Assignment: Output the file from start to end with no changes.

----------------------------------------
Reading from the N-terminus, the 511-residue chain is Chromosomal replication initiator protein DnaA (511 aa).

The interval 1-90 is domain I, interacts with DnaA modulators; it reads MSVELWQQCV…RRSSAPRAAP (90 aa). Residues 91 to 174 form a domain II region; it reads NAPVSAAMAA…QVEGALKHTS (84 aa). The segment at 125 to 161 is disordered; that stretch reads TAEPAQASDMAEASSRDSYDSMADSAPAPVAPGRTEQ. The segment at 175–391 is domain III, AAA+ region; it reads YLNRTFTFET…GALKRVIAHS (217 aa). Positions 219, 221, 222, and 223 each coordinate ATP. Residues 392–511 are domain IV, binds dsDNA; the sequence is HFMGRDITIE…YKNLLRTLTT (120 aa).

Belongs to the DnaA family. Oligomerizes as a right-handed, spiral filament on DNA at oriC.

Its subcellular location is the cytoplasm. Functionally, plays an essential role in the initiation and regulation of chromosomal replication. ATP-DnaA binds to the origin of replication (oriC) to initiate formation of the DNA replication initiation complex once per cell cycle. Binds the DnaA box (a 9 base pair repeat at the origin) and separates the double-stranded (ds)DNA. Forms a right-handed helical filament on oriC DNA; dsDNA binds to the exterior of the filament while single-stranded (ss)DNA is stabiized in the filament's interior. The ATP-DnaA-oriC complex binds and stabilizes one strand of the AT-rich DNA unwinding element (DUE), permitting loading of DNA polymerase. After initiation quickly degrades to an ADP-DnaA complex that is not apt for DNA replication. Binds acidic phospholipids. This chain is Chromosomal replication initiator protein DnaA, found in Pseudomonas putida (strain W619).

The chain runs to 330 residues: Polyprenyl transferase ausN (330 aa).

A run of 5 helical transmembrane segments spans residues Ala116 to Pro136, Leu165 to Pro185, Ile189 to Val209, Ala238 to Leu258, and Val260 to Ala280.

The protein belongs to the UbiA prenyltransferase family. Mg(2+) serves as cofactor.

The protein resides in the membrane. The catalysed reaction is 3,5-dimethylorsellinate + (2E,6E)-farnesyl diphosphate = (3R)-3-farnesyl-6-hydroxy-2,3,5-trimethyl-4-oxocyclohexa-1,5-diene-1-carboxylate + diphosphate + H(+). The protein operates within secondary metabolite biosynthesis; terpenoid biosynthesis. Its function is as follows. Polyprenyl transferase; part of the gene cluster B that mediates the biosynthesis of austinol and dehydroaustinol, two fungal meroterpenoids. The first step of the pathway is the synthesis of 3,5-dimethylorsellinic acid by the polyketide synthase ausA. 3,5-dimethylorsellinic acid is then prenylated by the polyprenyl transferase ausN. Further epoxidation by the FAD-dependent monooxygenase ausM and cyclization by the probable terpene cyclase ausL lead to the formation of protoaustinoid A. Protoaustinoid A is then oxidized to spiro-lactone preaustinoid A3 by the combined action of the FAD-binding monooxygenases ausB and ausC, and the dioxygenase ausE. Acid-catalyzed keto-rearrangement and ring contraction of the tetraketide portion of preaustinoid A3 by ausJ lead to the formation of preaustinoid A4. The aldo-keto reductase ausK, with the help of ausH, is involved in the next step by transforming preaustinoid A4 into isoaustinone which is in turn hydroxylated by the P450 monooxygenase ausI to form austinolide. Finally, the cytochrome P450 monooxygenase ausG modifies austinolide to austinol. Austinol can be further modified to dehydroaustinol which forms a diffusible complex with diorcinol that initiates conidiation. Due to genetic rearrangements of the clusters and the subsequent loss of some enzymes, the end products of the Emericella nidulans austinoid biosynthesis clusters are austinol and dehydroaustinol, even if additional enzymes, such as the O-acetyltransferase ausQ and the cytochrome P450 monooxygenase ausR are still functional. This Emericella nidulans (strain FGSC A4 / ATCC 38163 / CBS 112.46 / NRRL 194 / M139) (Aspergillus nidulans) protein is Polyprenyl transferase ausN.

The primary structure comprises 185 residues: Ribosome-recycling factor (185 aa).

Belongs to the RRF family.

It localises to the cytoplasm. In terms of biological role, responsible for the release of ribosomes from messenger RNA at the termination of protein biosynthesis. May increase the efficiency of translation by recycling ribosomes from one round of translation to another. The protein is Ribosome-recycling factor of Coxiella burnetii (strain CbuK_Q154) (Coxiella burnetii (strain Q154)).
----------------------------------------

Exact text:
Reading from the N-terminus, the 511-residue chain is Chromosomal replication initiator protein DnaA (511 aa).

The interval 1-90 is domain I, interacts with DnaA modulators; it reads MSVELWQQCV…RRSSAPRAAP (90 aa). Residues 91 to 174 form a domain II region; it reads NAPVSAAMAA…QVEGALKHTS (84 aa). The segment at 125 to 161 is disordered; that stretch reads TAEPAQASDMAEASSRDSYDSMADSAPAPVAPGRTEQ. The segment at 175–391 is domain III, AAA+ region; it reads YLNRTFTFET…GALKRVIAHS (217 aa). Positions 219, 221, 222, and 223 each coordinate ATP. Residues 392–511 are domain IV, binds dsDNA; the sequence is HFMGRDITIE…YKNLLRTLTT (120 aa).

Belongs to the DnaA family. Oligomerizes as a right-handed, spiral filament on DNA at oriC.

Its subcellular location is the cytoplasm. Functionally, plays an essential role in the initiation and regulation of chromosomal replication. ATP-DnaA binds to the origin of replication (oriC) to initiate formation of the DNA replication initiation complex once per cell cycle. Binds the DnaA box (a 9 base pair repeat at the origin) and separates the double-stranded (ds)DNA. Forms a right-handed helical filament on oriC DNA; dsDNA binds to the exterior of the filament while single-stranded (ss)DNA is stabiized in the filament's interior. The ATP-DnaA-oriC complex binds and stabilizes one strand of the AT-rich DNA unwinding element (DUE), permitting loading of DNA polymerase. After initiation quickly degrades to an ADP-DnaA complex that is not apt for DNA replication. Binds acidic phospholipids. This chain is Chromosomal replication initiator protein DnaA, found in Pseudomonas putida (strain W619).

The chain runs to 330 residues: Polyprenyl transferase ausN (330 aa).

A run of 5 helical transmembrane segments spans residues Ala116 to Pro136, Leu165 to Pro185, Ile189 to Val209, Ala238 to Leu258, and Val260 to Ala280.

The protein belongs to the UbiA prenyltransferase family. Mg(2+) serves as cofactor.

The protein resides in the membrane. The catalysed reaction is 3,5-dimethylorsellinate + (2E,6E)-farnesyl diphosphate = (3R)-3-farnesyl-6-hydroxy-2,3,5-trimethyl-4-oxocyclohexa-1,5-diene-1-carboxylate + diphosphate + H(+). The protein operates within secondary metabolite biosynthesis; terpenoid biosynthesis. Its function is as follows. Polyprenyl transferase; part of the gene cluster B that mediates the biosynthesis of austinol and dehydroaustinol, two fungal meroterpenoids. The first step of the pathway is the synthesis of 3,5-dimethylorsellinic acid by the polyketide synthase ausA. 3,5-dimethylorsellinic acid is then prenylated by the polyprenyl transferase ausN. Further epoxidation by the FAD-dependent monooxygenase ausM and cyclization by the probable terpene cyclase ausL lead to the formation of protoaustinoid A. Protoaustinoid A is then oxidized to spiro-lactone preaustinoid A3 by the combined action of the FAD-binding monooxygenases ausB and ausC, and the dioxygenase ausE. Acid-catalyzed keto-rearrangement and ring contraction of the tetraketide portion of preaustinoid A3 by ausJ lead to the formation of preaustinoid A4. The aldo-keto reductase ausK, with the help of ausH, is involved in the next step by transforming preaustinoid A4 into isoaustinone which is in turn hydroxylated by the P450 monooxygenase ausI to form austinolide. Finally, the cytochrome P450 monooxygenase ausG modifies austinolide to austinol. Austinol can be further modified to dehydroaustinol which forms a diffusible complex with diorcinol that initiates conidiation. Due to genetic rearrangements of the clusters and the subsequent loss of some enzymes, the end products of the Emericella nidulans austinoid biosynthesis clusters are austinol and dehydroaustinol, even if additional enzymes, such as the O-acetyltransferase ausQ and the cytochrome P450 monooxygenase ausR are still functional. This Emericella nidulans (strain FGSC A4 / ATCC 38163 / CBS 112.46 / NRRL 194 / M139) (Aspergillus nidulans) protein is Polyprenyl transferase ausN.

The primary structure comprises 185 residues: Ribosome-recycling factor (185 aa).

Belongs to the RRF family.

It localises to the cytoplasm. In terms of biological role, responsible for the release of ribosomes from messenger RNA at the termination of protein biosynthesis. May increase the efficiency of translation by recycling ribosomes from one round of translation to another. The protein is Ribosome-recycling factor of Coxiella burnetii (strain CbuK_Q154) (Coxiella burnetii (strain Q154)).